Nintendo Labo For Switch Turns Gamers Into Creators With Cardboard And 360 Degree Build Guides

Nintendo Labo

The Nintendo Switch is already a unique console because of its hybrid design, which allows gamers to plop the system into a dock and play games on their big screen TV, or use it as a mobile system and game on the go. It's also proven highly popular, with Nintendo having to crank up production to meet demand. Even so, the Switch is about to become even more unique and potentially more popular once Nintendo rolls out its cardboard Labo kits in April. At $70 (and up) a pop, are they worth it?

Kids and adults alike will answer that question beginning next month. In the meantime, Nintendo is hoping to drum up some excitement by holding events for handpicked YouTubers and bloggers to try out its Labo kits before everyone else. One of the people it selected is Rich Demuro, host of Tech Smart, a tech show that airs on KTLA, a local news affiliate based in Los Angeles. Demuro brought along his young son.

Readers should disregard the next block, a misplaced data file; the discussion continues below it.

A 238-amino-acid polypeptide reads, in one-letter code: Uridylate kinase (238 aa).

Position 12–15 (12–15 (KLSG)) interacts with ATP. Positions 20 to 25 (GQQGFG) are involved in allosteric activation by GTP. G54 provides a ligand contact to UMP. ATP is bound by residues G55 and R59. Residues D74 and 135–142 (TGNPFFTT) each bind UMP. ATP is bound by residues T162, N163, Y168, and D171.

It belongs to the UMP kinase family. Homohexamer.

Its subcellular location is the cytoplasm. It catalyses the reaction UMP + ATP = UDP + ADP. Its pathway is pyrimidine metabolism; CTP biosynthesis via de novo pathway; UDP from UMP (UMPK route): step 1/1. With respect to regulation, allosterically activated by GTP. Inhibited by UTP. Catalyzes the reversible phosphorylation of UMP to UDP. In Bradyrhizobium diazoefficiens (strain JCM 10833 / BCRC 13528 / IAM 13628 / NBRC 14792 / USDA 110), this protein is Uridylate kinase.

According to Demuro, you can think of Labo as a cardboard version of Lego, but with clearer instructions. That's because you can zoom in and out of the on-screen instructions, and rotate the image 360 degrees to see exactly how everything is supposed to go together.

Demuro and his son built a radio controlled car, which is part of a $70 Variety kit that Nintendo plans to offer. While the building and playing aspects are the main draws, Demuro said there is learning angle that shouldn't be understated.

"Each toy gets its magic through a series of integrations with the Nintendo Switch. For instance, on the RC car we built there is a little IR camera in the controller that can make the car follow you around. In the piano, kids learn that it can change tunes by 'seeing' different reflective tapes on the cardboard plugs they insert," Demuro said.

In addition to an RC car, other items in the Variety kit include a fishing rod, house, motorbike, and piano. Separately, Nintendo also plans to sell an $80 Robot kit with cardboard items to build an interactive robot suit. And therein lies the rub—these are expensive price tags for cardboard kits, though Nintendo is hoping that buyers will see the value in building, playing, and learning.

That remains to be seen. Demuro seemed to really like the overall experience, though he did question the durability of cardboard kits and whether they could stand up to heavy play sessions. The answer will come soon enough, as these kits will be made available starting April 20.